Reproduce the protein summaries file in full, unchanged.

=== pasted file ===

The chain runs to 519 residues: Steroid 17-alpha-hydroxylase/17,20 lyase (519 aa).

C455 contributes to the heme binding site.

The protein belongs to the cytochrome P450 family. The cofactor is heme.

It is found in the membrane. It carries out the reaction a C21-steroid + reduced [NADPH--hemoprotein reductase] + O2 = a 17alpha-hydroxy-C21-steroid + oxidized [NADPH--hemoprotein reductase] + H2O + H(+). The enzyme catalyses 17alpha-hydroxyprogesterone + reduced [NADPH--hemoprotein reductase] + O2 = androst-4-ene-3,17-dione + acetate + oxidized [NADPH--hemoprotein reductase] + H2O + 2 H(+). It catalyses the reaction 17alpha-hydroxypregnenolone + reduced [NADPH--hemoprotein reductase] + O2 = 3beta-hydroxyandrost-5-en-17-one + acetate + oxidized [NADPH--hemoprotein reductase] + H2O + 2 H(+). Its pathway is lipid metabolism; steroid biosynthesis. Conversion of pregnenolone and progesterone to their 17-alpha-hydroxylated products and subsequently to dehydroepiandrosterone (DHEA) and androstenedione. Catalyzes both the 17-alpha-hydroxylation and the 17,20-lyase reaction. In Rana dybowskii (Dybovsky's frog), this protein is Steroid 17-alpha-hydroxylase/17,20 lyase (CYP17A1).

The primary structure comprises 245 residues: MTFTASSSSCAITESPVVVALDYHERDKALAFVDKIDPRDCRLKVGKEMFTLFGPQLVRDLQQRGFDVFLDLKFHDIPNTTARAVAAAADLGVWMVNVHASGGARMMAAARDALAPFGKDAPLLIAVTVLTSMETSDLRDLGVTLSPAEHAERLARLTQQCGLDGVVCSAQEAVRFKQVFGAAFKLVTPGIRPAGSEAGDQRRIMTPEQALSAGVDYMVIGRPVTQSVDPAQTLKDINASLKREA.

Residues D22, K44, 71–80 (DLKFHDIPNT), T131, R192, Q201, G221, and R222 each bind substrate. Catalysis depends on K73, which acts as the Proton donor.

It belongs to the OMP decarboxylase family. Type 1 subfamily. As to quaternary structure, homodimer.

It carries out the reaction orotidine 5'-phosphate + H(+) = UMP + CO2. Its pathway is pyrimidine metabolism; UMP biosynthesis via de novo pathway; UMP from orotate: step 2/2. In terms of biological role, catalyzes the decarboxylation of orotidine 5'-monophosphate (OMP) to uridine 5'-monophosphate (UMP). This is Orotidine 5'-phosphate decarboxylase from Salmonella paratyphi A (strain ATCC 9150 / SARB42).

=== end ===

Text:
The chain runs to 519 residues: Steroid 17-alpha-hydroxylase/17,20 lyase (519 aa).

C455 contributes to the heme binding site.

The protein belongs to the cytochrome P450 family. The cofactor is heme.

It is found in the membrane. It carries out the reaction a C21-steroid + reduced [NADPH--hemoprotein reductase] + O2 = a 17alpha-hydroxy-C21-steroid + oxidized [NADPH--hemoprotein reductase] + H2O + H(+). The enzyme catalyses 17alpha-hydroxyprogesterone + reduced [NADPH--hemoprotein reductase] + O2 = androst-4-ene-3,17-dione + acetate + oxidized [NADPH--hemoprotein reductase] + H2O + 2 H(+). It catalyses the reaction 17alpha-hydroxypregnenolone + reduced [NADPH--hemoprotein reductase] + O2 = 3beta-hydroxyandrost-5-en-17-one + acetate + oxidized [NADPH--hemoprotein reductase] + H2O + 2 H(+). Its pathway is lipid metabolism; steroid biosynthesis. Conversion of pregnenolone and progesterone to their 17-alpha-hydroxylated products and subsequently to dehydroepiandrosterone (DHEA) and androstenedione. Catalyzes both the 17-alpha-hydroxylation and the 17,20-lyase reaction. In Rana dybowskii (Dybovsky's frog), this protein is Steroid 17-alpha-hydroxylase/17,20 lyase (CYP17A1).

The primary structure comprises 245 residues: MTFTASSSSCAITESPVVVALDYHERDKALAFVDKIDPRDCRLKVGKEMFTLFGPQLVRDLQQRGFDVFLDLKFHDIPNTTARAVAAAADLGVWMVNVHASGGARMMAAARDALAPFGKDAPLLIAVTVLTSMETSDLRDLGVTLSPAEHAERLARLTQQCGLDGVVCSAQEAVRFKQVFGAAFKLVTPGIRPAGSEAGDQRRIMTPEQALSAGVDYMVIGRPVTQSVDPAQTLKDINASLKREA.

Residues D22, K44, 71–80 (DLKFHDIPNT), T131, R192, Q201, G221, and R222 each bind substrate. Catalysis depends on K73, which acts as the Proton donor.

It belongs to the OMP decarboxylase family. Type 1 subfamily. As to quaternary structure, homodimer.

It carries out the reaction orotidine 5'-phosphate + H(+) = UMP + CO2. Its pathway is pyrimidine metabolism; UMP biosynthesis via de novo pathway; UMP from orotate: step 2/2. In terms of biological role, catalyzes the decarboxylation of orotidine 5'-monophosphate (OMP) to uridine 5'-monophosphate (UMP). This is Orotidine 5'-phosphate decarboxylase from Salmonella paratyphi A (strain ATCC 9150 / SARB42).